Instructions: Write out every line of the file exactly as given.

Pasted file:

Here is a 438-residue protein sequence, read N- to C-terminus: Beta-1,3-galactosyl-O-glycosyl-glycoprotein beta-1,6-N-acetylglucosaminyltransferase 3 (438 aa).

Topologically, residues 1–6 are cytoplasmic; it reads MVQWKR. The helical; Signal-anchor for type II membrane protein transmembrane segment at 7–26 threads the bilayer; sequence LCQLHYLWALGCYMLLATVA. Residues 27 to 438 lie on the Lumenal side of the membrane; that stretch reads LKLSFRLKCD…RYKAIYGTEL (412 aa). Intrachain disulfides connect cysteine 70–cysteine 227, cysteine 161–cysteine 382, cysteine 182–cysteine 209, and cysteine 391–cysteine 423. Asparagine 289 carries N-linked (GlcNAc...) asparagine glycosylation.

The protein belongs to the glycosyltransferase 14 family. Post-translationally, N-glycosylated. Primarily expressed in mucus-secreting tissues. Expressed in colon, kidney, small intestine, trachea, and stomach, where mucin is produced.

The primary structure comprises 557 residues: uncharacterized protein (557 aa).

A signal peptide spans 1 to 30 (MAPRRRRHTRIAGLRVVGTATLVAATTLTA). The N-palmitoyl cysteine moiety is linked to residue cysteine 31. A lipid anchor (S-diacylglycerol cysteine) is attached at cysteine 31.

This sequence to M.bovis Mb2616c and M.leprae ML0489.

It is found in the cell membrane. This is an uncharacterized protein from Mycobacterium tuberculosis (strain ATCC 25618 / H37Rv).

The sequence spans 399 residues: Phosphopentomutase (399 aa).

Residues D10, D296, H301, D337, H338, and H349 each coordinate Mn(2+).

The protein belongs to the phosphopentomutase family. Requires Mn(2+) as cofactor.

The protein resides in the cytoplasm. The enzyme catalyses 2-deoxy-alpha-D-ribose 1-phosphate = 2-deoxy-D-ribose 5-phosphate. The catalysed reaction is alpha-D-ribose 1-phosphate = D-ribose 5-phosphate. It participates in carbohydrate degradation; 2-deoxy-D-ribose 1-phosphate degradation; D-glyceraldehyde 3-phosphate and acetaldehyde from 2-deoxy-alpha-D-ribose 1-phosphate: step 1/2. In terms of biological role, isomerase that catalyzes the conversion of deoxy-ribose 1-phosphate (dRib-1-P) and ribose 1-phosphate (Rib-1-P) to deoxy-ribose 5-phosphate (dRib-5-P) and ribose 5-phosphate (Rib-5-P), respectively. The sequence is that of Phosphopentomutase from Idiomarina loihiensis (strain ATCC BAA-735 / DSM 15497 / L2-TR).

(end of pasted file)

Here is a 438-residue protein sequence, read N- to C-terminus: Beta-1,3-galactosyl-O-glycosyl-glycoprotein beta-1,6-N-acetylglucosaminyltransferase 3 (438 aa).

Topologically, residues 1–6 are cytoplasmic; it reads MVQWKR. The helical; Signal-anchor for type II membrane protein transmembrane segment at 7–26 threads the bilayer; sequence LCQLHYLWALGCYMLLATVA. Residues 27 to 438 lie on the Lumenal side of the membrane; that stretch reads LKLSFRLKCD…RYKAIYGTEL (412 aa). Intrachain disulfides connect cysteine 70–cysteine 227, cysteine 161–cysteine 382, cysteine 182–cysteine 209, and cysteine 391–cysteine 423. Asparagine 289 carries N-linked (GlcNAc...) asparagine glycosylation.

The protein belongs to the glycosyltransferase 14 family. Post-translationally, N-glycosylated. Primarily expressed in mucus-secreting tissues. Expressed in colon, kidney, small intestine, trachea, and stomach, where mucin is produced.

The primary structure comprises 557 residues: uncharacterized protein (557 aa).

A signal peptide spans 1 to 30 (MAPRRRRHTRIAGLRVVGTATLVAATTLTA). The N-palmitoyl cysteine moiety is linked to residue cysteine 31. A lipid anchor (S-diacylglycerol cysteine) is attached at cysteine 31.

This sequence to M.bovis Mb2616c and M.leprae ML0489.

It is found in the cell membrane. This is an uncharacterized protein from Mycobacterium tuberculosis (strain ATCC 25618 / H37Rv).

The sequence spans 399 residues: Phosphopentomutase (399 aa).

Residues D10, D296, H301, D337, H338, and H349 each coordinate Mn(2+).

The protein belongs to the phosphopentomutase family. Requires Mn(2+) as cofactor.

The protein resides in the cytoplasm. The enzyme catalyses 2-deoxy-alpha-D-ribose 1-phosphate = 2-deoxy-D-ribose 5-phosphate. The catalysed reaction is alpha-D-ribose 1-phosphate = D-ribose 5-phosphate. It participates in carbohydrate degradation; 2-deoxy-D-ribose 1-phosphate degradation; D-glyceraldehyde 3-phosphate and acetaldehyde from 2-deoxy-alpha-D-ribose 1-phosphate: step 1/2. In terms of biological role, isomerase that catalyzes the conversion of deoxy-ribose 1-phosphate (dRib-1-P) and ribose 1-phosphate (Rib-1-P) to deoxy-ribose 5-phosphate (dRib-5-P) and ribose 5-phosphate (Rib-5-P), respectively. The sequence is that of Phosphopentomutase from Idiomarina loihiensis (strain ATCC BAA-735 / DSM 15497 / L2-TR).